Should Accountants be terrified of AI?

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Everyone’s talking about AI. And some people are saying that accountants and bookkeepers should be terrified of AI.

5 years or so ago….Intuit’s QBO and other cloud-based accounting software introduced what they called “Artificial Intelligence” (AI) into their software.

The gurus and thought leaders in my industry freaked out.

“OMG! It’s the rise of the machines. We can’t compete with MACHINES for doing all that basic data-entry stuff.”.

“You must pivot your accounting practice away from recording data and doing tax returns to coaching, consulting and advisory work or you are DOOMED”.

Well, guess what? We’re still here.

The landscape is not littered with the bones of failed bookkeeping and accounting firms.

In the US today, there is a shortage of accountants – one firm owner reported that a competitor was headhunting in his parking lot, trying to poach his people.

The AI that they were all trying to terrify us? It’s the capability for me to create a series of rules (“if the receipt says Esso, it’s a fuel purchase”, etc.).

Yes, this has made me more efficient and able to handle the same client volume in less time, or more clients altogether, but I still have to TEACH the machine and check its results.

Last fall, CHAT-GTP debuted, and there’s more chat-based generative AIs on the way.

The same gurus and thought leaders freaked out again.

“AI is here. Millions of people will lost their jobs”, said one.

“Our industry is changed – forever”, said another.

And my favourite?

“Bookkeepers, accountants, copywriters, marketers and lawyers will all be replaced by CHAT-GTP. Not by the AI itself, but by your competitors that are using it.

It may take years, but it’s coming.”

I have three things to say about that.

  1. It’s BULLSHIT. 
  2. And it’s fear-mongering, of the worst kind. 
  3. And it’s from the same people who told me 5 years ago that my profession was “doomed by AI”.

(I’m not impressed with their batting average.)

There are four reasons why I’m not terrified of CHAT-GPT other than the less-than-stellar accuracy rate of those telling me that the sky is falling.

  1. It’s a TOOL. Tools in the hands of a master can do wonderful things. But it doesn’t replace the user.
  2. It’s a TEXT tool. It doesn’t do math – yet. When it does, then I’ll find out how to use it to my advantage.
  3. If it doesn’t know something, it makes shit up.
  4. CHABAD. (What does an Hasidic movement founded in 1775 have to do with AI? Read on).

Where is it going to show up the most in my industry? Whenever bookkeepers and accountants need to generate WORDS – which, let’s admit, is NOT the strong suit for many of my colleagues.

But you need to train it in your style and your voice, because otherwise – every piece of content that you’ll create will be very generic, dull, and boring and sound like everyone else’s. (But dull, grey and boring is the default for many bookkeepers and accountants) And many people aren’t taking the time to do that. I’ve already seen discussions by some colleagues starting off with “Hey, I asked CHAT-GPT to write me 5 blog posts and it did it for me and I just copied and pasted them and I’m done. Wow! This is SO cool. Look at all the time I saved”.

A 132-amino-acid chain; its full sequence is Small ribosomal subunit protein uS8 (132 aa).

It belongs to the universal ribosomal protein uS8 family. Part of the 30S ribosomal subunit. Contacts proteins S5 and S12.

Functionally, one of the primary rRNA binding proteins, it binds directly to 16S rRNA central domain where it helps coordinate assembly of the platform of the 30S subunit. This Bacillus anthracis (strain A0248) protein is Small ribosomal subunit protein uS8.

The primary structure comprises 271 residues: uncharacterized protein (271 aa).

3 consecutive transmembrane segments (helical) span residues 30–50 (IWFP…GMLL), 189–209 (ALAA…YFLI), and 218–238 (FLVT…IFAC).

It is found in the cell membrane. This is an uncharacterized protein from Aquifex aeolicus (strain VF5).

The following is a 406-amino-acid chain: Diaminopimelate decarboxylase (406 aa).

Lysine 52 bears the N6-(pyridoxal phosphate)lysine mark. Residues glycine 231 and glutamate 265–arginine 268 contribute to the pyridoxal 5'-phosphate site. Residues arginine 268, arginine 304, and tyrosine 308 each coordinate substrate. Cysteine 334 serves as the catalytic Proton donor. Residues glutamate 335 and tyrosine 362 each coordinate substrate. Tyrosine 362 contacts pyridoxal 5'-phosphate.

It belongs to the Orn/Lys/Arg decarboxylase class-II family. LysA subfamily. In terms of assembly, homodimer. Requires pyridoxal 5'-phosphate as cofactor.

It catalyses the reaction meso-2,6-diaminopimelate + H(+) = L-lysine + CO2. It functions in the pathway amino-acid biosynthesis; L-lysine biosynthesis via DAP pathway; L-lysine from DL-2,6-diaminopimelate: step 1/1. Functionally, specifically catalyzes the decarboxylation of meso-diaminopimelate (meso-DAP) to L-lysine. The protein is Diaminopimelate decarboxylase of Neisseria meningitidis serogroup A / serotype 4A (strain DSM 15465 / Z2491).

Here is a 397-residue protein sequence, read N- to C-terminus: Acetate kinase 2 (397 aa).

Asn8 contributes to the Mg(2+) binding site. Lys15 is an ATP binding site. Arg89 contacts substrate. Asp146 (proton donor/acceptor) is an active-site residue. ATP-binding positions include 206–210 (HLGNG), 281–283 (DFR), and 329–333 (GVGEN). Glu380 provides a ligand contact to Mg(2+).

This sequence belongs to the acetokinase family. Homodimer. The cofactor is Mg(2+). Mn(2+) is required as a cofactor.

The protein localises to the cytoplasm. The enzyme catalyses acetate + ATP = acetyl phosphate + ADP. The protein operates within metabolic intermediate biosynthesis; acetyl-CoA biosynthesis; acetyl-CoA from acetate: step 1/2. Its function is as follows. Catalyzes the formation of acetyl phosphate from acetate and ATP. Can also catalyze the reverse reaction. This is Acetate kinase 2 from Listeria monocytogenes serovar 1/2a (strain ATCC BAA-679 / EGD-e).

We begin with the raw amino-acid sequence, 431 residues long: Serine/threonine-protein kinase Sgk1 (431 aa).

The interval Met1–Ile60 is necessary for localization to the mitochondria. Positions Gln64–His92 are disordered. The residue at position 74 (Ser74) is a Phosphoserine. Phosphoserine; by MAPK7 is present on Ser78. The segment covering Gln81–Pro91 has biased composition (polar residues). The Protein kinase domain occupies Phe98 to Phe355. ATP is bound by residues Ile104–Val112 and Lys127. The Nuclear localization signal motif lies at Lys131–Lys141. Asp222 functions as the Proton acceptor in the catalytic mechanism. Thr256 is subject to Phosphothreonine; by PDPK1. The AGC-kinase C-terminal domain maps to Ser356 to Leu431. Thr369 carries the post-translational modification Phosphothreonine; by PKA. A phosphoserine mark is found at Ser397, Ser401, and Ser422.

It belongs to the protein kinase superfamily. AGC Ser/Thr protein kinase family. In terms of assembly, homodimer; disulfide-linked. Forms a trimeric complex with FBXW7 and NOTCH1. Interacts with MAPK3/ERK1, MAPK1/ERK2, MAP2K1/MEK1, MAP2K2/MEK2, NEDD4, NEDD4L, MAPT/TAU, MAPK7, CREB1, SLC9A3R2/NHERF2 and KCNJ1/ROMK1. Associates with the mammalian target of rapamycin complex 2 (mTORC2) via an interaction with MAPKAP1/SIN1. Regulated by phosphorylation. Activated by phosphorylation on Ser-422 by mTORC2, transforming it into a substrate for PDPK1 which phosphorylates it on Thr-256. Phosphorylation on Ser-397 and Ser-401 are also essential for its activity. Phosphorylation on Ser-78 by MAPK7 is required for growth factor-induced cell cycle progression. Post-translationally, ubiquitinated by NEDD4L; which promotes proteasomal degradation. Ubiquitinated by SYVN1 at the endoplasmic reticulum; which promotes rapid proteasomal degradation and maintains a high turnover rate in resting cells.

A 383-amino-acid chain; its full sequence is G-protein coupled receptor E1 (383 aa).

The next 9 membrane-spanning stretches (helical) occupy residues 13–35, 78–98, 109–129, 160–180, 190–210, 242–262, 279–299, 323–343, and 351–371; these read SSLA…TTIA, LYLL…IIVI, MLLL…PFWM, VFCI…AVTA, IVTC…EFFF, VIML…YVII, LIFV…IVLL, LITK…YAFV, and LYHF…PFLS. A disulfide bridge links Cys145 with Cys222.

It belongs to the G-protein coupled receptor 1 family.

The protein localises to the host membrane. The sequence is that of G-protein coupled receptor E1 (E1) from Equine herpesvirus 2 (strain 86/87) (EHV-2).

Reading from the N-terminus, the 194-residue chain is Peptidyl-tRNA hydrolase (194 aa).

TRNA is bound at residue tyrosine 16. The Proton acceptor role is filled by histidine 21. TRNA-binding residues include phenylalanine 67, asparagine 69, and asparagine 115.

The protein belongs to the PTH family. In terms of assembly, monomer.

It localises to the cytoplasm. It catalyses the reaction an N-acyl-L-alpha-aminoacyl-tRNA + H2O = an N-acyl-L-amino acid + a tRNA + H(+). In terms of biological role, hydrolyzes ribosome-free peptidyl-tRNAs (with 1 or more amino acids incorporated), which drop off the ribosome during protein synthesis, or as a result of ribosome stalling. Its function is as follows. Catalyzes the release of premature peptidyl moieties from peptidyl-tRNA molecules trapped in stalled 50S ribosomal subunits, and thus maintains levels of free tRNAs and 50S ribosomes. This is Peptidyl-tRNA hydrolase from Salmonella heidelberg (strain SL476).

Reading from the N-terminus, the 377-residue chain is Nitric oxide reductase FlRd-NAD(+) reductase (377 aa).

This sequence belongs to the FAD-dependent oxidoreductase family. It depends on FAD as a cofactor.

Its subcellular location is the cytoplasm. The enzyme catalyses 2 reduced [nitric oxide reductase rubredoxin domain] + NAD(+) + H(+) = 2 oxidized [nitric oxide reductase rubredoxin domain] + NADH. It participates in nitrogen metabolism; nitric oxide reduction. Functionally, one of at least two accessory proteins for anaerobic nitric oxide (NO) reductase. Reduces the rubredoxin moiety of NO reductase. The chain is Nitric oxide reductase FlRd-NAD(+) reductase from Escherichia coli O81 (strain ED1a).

No comment. 

Here’s where it may start to pay off for the word-challenged in any industry:

  1. Creating first drafts of text – emails, letters, reports, brochures
  2. Creating templates for proposals or reports
  3. Research and brainstorming e.g., “Hey CHAT, old buddy, What kind of questions do coaches have about their accounting? Give me 10 examples” 
  4. Summarizing information –  creating an “executive summary”
  5. Automating client service – if a client asks me a question, I can just ask  CHAT-GPT and copy and paste the answer.

(I heard that last suggestion in a webinar. Remember, CHAT-GPT has been known to make stuff up. Gotta wonder if anyone’s errors and omissions insurance is going to cover that!)

So what does Chabad have to do with why I’m not worried about CHAT-GTP?

Chabad is Orthodox Jewish movement and philosophy. It’s an acronym for the it’s three foundational principles, which translate as:

  • Wisdom
  • Understanding or Discernment
  • Knowledge

Knowledge is collection of facts and information

Understanding is the ability to comprehend their use and judge well

Wisdom is experience, knowledge and good judgment.

CHAT-GTP has knowledge – it’s got a vast sea of facts about everything. It can find out and spit out the rules of accounting or tax law all day long.

But does it have the experience to apply that knowledge? Can it understand the nuances and differences between my business and yours? Does it have the discernment to figure out what applies in different situations?

No. It doesn’t. 

Not today. Maybe not ever. 

That’s still the purview of people. 

At one AI webinar a lawyer said “Law school taught me the law. I didn’t teach me how to practice it. I leant that when I started working as a lawyer.”

And that’s why I’m confident that bookkeepers and accountants and lawyers and marketers and real estate agents and coaches and consultants … insert the appropriate profession … aren’t going to be replaced by an AI.

It’s a great collaborator and assistant.

Call me a contrarian if you wish. But people will always beat the machine.

PS: “People will always beat the machine.” Star Trek taught me that.

PPS I don’t view other people in my industry as competitors. They’re friends, colleagues and collaborators. What about you?

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